Ornaments the women wear are made of different metals.
• Ghugri a silver ornament which looks like a pendant made of tube with silver beads hanging from it worn on the head. This indicated the marital status of Lambani women.
• Two types of jewelry is used to wear to nose which are generally worn after marriage, they are Bhuria a gold ornament and Phule a silver pin.
• The silver or brass necklace is made of silver coins called as “Wankiya” made of twenty five paisa coins and small bells attached to a silver chain with a big pendant shaped as horse attached to it. Haasla is a silver necklace made of rod bent to the size of the women’s neck who is wearing it. A triangle shape silver pendant with exquisite carving known as thetry is attached on both side of the rod which is presented to the brides by their parents at the time of their marriage. Cheed a necklace made of black beads woven in a string is worn by the women, which is made by them self.
• Bajubhand is a silver ornament tied on the arms of a married women. Balia is ivory bangles that are worn on hands and arms which were later replaced with plastic bangles. It is also worn by married women.
• For the fingers they wear two kind of rings namely Winte (a silver ring) and Phula made of four old coins of the Nizam arranged in floral pattern.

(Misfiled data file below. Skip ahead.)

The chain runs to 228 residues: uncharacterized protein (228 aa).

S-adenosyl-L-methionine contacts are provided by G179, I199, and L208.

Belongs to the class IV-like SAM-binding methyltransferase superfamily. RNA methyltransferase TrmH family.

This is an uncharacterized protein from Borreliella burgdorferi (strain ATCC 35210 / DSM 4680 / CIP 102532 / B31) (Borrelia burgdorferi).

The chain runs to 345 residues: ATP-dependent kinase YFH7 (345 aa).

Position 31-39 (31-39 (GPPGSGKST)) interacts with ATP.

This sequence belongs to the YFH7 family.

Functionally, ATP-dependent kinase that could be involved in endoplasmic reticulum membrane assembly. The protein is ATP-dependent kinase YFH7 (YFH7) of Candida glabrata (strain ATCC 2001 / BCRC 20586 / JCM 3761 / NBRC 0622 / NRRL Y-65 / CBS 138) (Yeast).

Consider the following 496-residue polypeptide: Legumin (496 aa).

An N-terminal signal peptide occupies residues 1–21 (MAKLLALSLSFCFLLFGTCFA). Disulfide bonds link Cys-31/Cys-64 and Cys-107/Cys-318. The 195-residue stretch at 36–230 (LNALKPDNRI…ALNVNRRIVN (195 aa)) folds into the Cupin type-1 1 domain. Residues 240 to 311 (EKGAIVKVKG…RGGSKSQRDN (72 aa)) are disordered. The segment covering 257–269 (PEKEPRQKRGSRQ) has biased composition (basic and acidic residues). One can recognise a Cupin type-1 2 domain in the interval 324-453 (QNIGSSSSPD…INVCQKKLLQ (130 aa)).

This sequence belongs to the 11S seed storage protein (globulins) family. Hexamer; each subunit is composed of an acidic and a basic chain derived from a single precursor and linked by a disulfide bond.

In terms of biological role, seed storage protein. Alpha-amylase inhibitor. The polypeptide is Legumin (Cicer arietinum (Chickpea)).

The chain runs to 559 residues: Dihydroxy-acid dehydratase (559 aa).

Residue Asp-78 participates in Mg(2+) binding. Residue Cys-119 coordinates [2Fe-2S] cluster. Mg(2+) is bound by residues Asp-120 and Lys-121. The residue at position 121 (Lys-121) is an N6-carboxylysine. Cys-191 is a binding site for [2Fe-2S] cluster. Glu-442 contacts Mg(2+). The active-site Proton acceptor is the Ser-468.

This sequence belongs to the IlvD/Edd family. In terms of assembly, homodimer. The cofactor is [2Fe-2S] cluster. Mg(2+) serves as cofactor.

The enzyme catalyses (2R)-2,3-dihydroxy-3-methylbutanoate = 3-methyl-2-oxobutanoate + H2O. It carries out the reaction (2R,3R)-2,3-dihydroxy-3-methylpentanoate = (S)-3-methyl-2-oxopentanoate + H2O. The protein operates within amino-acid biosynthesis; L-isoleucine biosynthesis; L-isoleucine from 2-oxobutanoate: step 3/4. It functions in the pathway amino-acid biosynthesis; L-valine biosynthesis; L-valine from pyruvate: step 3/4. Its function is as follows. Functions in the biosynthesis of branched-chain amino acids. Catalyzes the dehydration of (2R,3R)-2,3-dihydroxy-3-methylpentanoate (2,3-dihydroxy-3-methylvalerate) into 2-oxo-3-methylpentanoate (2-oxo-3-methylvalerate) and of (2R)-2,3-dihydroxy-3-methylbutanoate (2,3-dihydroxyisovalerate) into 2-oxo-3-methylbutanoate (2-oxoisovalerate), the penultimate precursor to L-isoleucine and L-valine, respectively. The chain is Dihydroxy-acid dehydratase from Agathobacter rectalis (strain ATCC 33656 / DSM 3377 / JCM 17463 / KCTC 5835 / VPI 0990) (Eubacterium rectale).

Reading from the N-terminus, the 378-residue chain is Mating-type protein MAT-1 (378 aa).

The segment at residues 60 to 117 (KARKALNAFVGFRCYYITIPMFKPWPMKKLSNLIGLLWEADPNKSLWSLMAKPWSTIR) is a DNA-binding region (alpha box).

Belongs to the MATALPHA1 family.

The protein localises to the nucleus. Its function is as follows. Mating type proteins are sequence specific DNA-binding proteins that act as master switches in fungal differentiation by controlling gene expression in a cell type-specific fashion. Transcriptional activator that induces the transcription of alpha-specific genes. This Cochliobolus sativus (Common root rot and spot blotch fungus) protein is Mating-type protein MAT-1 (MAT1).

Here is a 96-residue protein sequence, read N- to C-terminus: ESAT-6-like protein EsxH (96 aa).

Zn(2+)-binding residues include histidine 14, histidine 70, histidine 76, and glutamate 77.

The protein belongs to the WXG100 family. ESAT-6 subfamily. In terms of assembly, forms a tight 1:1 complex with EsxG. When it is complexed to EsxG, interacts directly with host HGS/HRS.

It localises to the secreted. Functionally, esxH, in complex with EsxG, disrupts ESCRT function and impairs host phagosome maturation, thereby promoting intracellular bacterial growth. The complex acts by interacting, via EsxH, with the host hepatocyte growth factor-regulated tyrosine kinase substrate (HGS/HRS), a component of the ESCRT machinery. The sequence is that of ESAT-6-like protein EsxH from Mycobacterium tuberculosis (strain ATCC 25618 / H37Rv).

• Khans is the ornament worn in the leg (a round open bangle made of bronze), a silver anklet and toe silver rings called as Foolia shaped like a fish figure.
Men wear Dhoti and Short Kurta with many folds like a frock which was traditionally designed to protect them from harsh climate in the desert. They wear a big turban on their head dyed with striking colors. A waist jacket embroidered with mirror and colorful threads are worn on the Kurta. Men also wear ornaments, a bangle shaped ornament in their neck made of silver, and thick silver bangle is worn on both the hands and Khans in the leg. The traditional food the Lambanis eat is Bati (roti) and a dish made of many serials and spices. Bati is usually made of wheat or Jawar. Apart from veg they prefer eating Saloi (made from blood and other parts of goat). Dance and folk song is the life blood of Lambanis. After returning back from the tedious work all the Tanda people join together around a fire and sing and dance together. Another unique art of Lambanis is Rangoli. Different designs of rangoli is drawn by men in front of the altar of God or Goddess using Jawar powder, turmeric powder, Gulal (pink color powder) and Kumkum. Rangolis of Saint and Sadhus are made of Jawar powder and a one rupee coin is placed in the center of the rangoli in the honor of their ancestors. Despite their culture and rich heritage they are educationally and economically backward. With the change in the generation some of the Lambanis are making progress in literary and cultural field.
Present day Lambanis/Banjaras are known for their artwork. Lambani women show their embroidery skills on different types of article and presents them in Crafts Mela for selling them through NGOs. Most of the designers or NGOs hire the Lambani women for employment and spread their dieng art through their brand names. Lambani embroidery consists of the intricate thread work making geometrical patterns with countless of stitching skills.